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Several hon. Members rose—

Madam Deputy Speaker (Sylvia Heal): Order. I remind Members that Mr. Speaker has imposed a 10-minute limit on all Back-Bench speeches.

4.47 pm

Mr. Gerald Kaufman (Manchester, Gorton) (Lab): As I listened to the right hon. Member for Skipton and Ripon (Mr. Curry), it occurred to me that my maiden speech, made nearly 34 years ago, was about housing. Housing is still the principal issue in my constituency, at any rate, although the nature of the issue has changed over all those years. That is why I especially welcome the provisions relating to licensing of private landlords' properties, both houses in multiple occupation and individual properties.

One reason for the present problem involving empty owner-occupied houses in particular—a problem that we did not have when I was first a Member of Parliament—is the fact that the behaviour of private landlords is making those areas uninhabitable, while also driving down the value of owner-occupied houses. Worthy owners who take pride in their homes may find those homes less and less pleasant to live in, and certainly find that the value is falling more and more. For the first time since the worst days of the Conservative Government's housing policies, there are serious problems of negative equity in parts of my constituency. People who wish to sell their houses and to move are unable to do so because the sums offered to them, if any would be offered at all, are often derisory.

We have a much smaller private rented sector than during the Rachmanite period 40 years ago, but in a way private landlords behave worse than Rachman and his associates and that is leading to demoralisation and disappointment among, as I say, good worthy people with pride in the homes that they own. Private landlords are using houses not simply for antisocial purposes but often for criminal purposes. Again and again, I have complaints from my constituents, particularly in Gorton, south but also in Gorton, north and other parts of my constituency, about private landlord houses that are used for the sale and use of drugs and used as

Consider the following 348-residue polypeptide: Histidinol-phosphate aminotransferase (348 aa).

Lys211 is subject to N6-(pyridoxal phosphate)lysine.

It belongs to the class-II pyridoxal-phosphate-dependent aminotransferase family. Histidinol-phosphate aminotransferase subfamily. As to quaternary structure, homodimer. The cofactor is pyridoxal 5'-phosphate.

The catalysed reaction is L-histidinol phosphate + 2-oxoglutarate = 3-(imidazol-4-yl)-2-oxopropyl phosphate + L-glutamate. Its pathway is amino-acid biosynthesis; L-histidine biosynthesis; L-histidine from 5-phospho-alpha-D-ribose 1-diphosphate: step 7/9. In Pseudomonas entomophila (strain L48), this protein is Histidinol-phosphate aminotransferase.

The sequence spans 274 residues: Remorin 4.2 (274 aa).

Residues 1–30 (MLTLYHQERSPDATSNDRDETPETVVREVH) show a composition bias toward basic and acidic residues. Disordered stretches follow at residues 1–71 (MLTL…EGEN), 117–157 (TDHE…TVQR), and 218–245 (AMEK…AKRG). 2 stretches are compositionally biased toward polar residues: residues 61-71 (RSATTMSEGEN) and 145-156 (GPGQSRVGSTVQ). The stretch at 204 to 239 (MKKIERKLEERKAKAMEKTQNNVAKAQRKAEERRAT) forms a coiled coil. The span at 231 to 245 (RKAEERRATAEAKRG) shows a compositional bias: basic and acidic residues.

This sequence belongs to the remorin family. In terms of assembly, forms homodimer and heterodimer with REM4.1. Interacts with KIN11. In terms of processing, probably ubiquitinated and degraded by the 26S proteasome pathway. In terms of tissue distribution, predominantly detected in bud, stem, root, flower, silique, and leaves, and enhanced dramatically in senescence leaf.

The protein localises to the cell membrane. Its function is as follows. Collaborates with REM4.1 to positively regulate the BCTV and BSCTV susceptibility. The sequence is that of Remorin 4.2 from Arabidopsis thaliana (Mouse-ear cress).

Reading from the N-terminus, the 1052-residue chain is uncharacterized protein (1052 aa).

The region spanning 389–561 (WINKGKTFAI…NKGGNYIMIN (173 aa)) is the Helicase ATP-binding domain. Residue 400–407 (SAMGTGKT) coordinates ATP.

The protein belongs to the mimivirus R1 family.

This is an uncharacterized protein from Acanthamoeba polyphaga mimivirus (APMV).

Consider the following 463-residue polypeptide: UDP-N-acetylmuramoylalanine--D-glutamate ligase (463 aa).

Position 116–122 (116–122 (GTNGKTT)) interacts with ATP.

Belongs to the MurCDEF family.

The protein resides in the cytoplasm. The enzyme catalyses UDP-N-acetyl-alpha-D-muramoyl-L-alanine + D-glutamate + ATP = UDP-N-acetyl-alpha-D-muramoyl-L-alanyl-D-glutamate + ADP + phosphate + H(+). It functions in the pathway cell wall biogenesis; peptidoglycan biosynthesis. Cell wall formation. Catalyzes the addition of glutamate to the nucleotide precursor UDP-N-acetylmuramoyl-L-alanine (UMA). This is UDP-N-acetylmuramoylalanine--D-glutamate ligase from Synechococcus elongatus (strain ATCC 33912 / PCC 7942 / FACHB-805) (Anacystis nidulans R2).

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brothels. Often, the tenants of those homes are in collusion with the landlord. Often, they are, it is appalling to say, sharing their housing benefit in a crooked operation with the landlords. Therefore, I welcome very much indeed the licensing provisions in the Bill with regard both to houses in multiple occupation, of which I have a considerable number, and individual dwellings.

I hope that my colleagues in the Government will urge Manchester city council, as soon as that part of the Bill becomes operative, to introduce licensing for very large tracts of my constituency, so that we can start to deal with that problem and restore the pride of owner-occupiers and other residents of those areas in the neighbourhoods in which they live.

We now have precedents for the way in which those improvements can take place. Fifteen years ago, the Northmoor part of my constituency was an area of despair, depression and dismay for the people living in it. It was going completely downhill. Local people got together in the local Methodist church to try to work out a plan. It was only when the Government came to office and started the neighbourhood renewal schemes that we, together with the housing association and the city council, were able to reverse the trends in the Northmoor area. Regeneration is now so obvious that people wish to become owner-occupiers in properties there that they would never have considered buying 15 years ago.